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Chestnut colt, 1858.
By West Australian - *Emilia by Young Emilius

Godolphin Arabian sire line
Matchem Sire Line Quick Chart
Family 11

West Australian His sire, West Australian

By the mid-1800s, the male line of the Godolphin Arabian was in a dire state, and hopes of its survival rested with West Australian (by Melbourne) the English Triple Crown winner of 1853. West Australian succeeded in getting two sons to carry the line forward, Solon (1861), from which descended the European branch through Hurry On and his tribe; and *Australian (1858), from which descended the American branch of the line through Fair Play and Man O'War.

*Australian was bred in England by W.E. Duncombe and, with the assistance of Ten Broeck, was imported with his dam, *Emilia in 1858 by A. Keene Richards, an admirer of his sire, West Australian. Richards was the wealthiest man in the state and his stud, Blue Grass Park, was just outside of Georgetown, Scott County, Kentucky. Originally named "Millington" (the village in Yorkshire where Mr. Duncombe lived), the chestnut colt was from one of the early crops of his sire, who was still an unknown quantity as a stallion. *Australian's English-bred half-sister, Cordelia (by Red Deer) was the dam of Thunderbolt (1857 by Stockwell).

Australian on the Turf

The colt broke his maiden first time out as a two-year-old in New Orleans in the Doswell Stakes (one mile heats). As a three-year-old, *Millington started seven times, winning only his first and last contest. Unplaced in his debut that season, in his next race, the Association Stakes (one mile heats) at Louisville on May 20, he placed third in the first heat, then fifth in the second. Four days later, in the Galt House Stakes (two mile heats) also at Louisville, he ran third. Moved to Lexington for the Association Stakes (one mile heats) on June 3, he placed behind Lillie Ward. Stepped up to two mile heats in the Citizen Stakes over a muddy Lexington course, he won the first heat, but was beaten by Kansas for the victory. Coming back in September in the Produce Stakes (mile heats), he was again second, and four days later, won straight heats at two miles in the second Produce Stakes.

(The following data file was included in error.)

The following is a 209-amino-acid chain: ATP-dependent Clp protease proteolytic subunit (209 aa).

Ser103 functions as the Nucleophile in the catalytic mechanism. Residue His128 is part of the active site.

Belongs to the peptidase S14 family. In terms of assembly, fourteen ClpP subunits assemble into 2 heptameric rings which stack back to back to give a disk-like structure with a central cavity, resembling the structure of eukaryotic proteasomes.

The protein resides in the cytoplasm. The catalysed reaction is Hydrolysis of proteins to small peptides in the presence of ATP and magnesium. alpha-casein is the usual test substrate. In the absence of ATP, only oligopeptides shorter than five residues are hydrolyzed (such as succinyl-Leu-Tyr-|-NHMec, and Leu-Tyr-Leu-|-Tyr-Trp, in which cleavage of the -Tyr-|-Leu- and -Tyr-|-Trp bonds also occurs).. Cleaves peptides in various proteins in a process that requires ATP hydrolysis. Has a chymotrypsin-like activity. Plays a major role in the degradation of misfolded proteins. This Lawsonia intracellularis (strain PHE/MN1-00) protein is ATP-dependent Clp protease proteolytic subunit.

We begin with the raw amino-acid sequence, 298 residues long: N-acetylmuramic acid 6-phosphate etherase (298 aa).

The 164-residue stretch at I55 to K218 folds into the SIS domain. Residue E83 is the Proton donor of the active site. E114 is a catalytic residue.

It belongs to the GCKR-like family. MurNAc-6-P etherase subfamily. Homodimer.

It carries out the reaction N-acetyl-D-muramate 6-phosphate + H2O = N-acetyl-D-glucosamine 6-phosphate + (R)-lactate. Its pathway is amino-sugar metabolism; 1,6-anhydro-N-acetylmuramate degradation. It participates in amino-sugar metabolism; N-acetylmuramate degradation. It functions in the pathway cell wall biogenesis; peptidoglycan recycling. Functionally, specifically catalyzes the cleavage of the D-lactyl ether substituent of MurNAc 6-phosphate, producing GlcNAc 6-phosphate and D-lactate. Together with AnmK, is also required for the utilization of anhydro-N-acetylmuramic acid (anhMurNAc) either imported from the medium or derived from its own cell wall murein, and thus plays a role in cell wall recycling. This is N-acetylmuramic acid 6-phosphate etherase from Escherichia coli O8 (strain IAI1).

Richards was sympathetic to the Southern cause, and at the outbreak of the Civil War, left his home in Kentucky (a border state) to live in Louisiana in the deep south. He took some of his stock with him to the Wellswood Plantation of his friend, Gen. Thomas J. Wells, breeder of the great colt Lecompte as well as his half-sister Prioress. Late in 1861, Richards sold some of his remaining Kentucky stock, including the three-year-old *Millington and his dam, *Emilia, to another friend, R.A. Alexander, owner of the famed Woodburn Stud. It has been suggested that the sale was actually a favor on behalf of Alexander, so that the colt could stay in Kentucky. Alexander, a Scottish national, exercised some immunity from the political turmoil and could effectively protect Richards' interest in the West Australian colt.

As a four-year-old, the colt, now known as *Australian, was third in a race at Lexington in his only start at four. Shortly thereafter, the horse was retired to stud at Alexander's Woodburn Stud in 1863. There he joined the premier stallion Lexington, who had already begun his long reign as the nation's leading sire of running stock. *Australian quickly established himself as an outstanding sire in his own right, although his career as a stallion was always overshadowed by that of Lexington's. He was the second leading sire (to Lexington) from 1871-1875, and again in 1877; also third in 1870 and fourth in 1868 and 1876. He sired 15 crops resulting in 246 offspring to race, which won 410 times.

Australian in the Stud